CSC STEEL Creditors say fight is over, it's time to liquidate

The creditors say their attorneys have been working without pay since early March.
YOUNGSTOWN -- A committee of CSC Ltd. creditors says it's time to give up on the troubled Warren steel mill.
The unsecured creditors committee, made up of several large companies that were owed substantial sums when CSC filed for Chapter 11 bankruptcy protection in January, is asking the U.S. Bankruptcy Court here to convert the steelmaker's case to Chapter 7.
Chapter 11 allows companies to continue operating while managers negotiate a financial restructuring. A Chapter 7 filing calls for a company to be liquidated and the proceeds distributed to its creditors.
In a motion filed by Atty. Mark Hebbeln, a Chicago attorney, the creditors wrote that CSC "has not indicated, nor does it appear to have the ability, to propose a viable plan of reorganization."
The motion also notes that CSC has been unsuccessful in attempts to find a buyer, even with the help of McDonald Investments, which was hired to help with the sale months before CSC sought bankruptcy protection in January.
The steel bar maker shut down operations April 13, leaving about 1,300 employees jobless.
"Given the lack of interest in the debtor's assets on a going concern basis, it has become abundantly apparent that a piecemeal liquidation of the debtor's assets is contemplated and perhaps inevitable," the motion states.
An auction scheduled earlier this month was canceled due to a lack of interested bidders, although one Ellwood City, Pa., firm, Ellwood Group Inc., has offered $2.5 million for CSC's thermal treatment and finishing operations.
The creditors include Bank One, which serves as trustee; First Energy; The Copperweld Litigation Trust; Billiton Stratcor Inc.; International Mill Services; United Steelworkers of America; Copperweld Retirees Voluntary Employee Benefits Association; Bethlehem Steel Corp.; and Atlas America.
Complaint: In a separate motion, the creditors committee also asks the court to dissolve its committee and complains that CSC lenders have refused to allow the creditors' attorneys and financial advisers to be paid.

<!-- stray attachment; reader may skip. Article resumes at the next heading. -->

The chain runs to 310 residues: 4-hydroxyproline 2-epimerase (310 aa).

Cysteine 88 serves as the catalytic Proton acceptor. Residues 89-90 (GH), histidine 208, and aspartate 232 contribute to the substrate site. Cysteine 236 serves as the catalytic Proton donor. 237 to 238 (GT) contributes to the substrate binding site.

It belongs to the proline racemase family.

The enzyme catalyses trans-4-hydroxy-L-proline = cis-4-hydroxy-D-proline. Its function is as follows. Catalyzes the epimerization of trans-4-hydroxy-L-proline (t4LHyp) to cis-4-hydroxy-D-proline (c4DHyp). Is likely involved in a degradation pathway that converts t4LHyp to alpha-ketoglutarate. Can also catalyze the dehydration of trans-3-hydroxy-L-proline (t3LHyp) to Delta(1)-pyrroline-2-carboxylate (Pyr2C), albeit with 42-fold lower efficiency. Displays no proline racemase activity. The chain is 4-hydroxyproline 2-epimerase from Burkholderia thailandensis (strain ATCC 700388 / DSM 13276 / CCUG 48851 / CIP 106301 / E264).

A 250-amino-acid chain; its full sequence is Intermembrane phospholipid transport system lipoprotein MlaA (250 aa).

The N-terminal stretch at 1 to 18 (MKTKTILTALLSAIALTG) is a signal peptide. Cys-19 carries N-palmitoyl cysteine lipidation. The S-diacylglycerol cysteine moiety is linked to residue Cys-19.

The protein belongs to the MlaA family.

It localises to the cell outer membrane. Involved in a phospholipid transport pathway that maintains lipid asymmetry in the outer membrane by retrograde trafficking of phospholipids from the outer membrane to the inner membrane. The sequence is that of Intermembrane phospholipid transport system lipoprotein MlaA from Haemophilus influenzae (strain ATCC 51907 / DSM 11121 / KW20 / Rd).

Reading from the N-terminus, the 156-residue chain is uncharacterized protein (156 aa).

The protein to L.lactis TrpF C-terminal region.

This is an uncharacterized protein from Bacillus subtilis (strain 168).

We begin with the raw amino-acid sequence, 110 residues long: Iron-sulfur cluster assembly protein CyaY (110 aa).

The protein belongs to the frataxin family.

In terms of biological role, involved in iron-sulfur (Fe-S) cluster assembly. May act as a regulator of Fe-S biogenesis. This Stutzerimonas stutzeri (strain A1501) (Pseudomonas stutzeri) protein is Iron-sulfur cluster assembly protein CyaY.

For that reason, it states, the Chicago law firm of Gardner, Carton & amp; Douglas and American Express Tax and Business Services have served the committee for months without compensation.
Creditors also have been denied a request to be included in the process of liquidating CSC's assets, the motion says, and have been denied documents requested of CSC attorneys.
The motion states that CSC's lending banks objected when the creditors committee asked for a $50,000 retainer for its attorneys, and that the court denied the payment three months later, giving the lenders exclusive control over how CSC's cash collateral is spent.
Lenders have continued "on a monthly basis" to object to use of the cash collateral to pay the creditors' attorney and financial advisers, the motion states.
The motion adds that committee members and professionals should not be required to spend time and money in "doomed attempts" to play a constructive role.
No hearing date: Atty. Jeff Baddeley, representing CSC, could not be reached for comment. Atty. James Ehrman, representing the lenders, was also unavailable. A hearing date has not yet been set for the creditor's committee motions.
Judge William Bodoh was to consider authorizing payment of fees later today for CSC's law firm, Baker & amp; Hostetler of Cleveland, as well as for Gardner, Carton & amp; Douglas and American Express.

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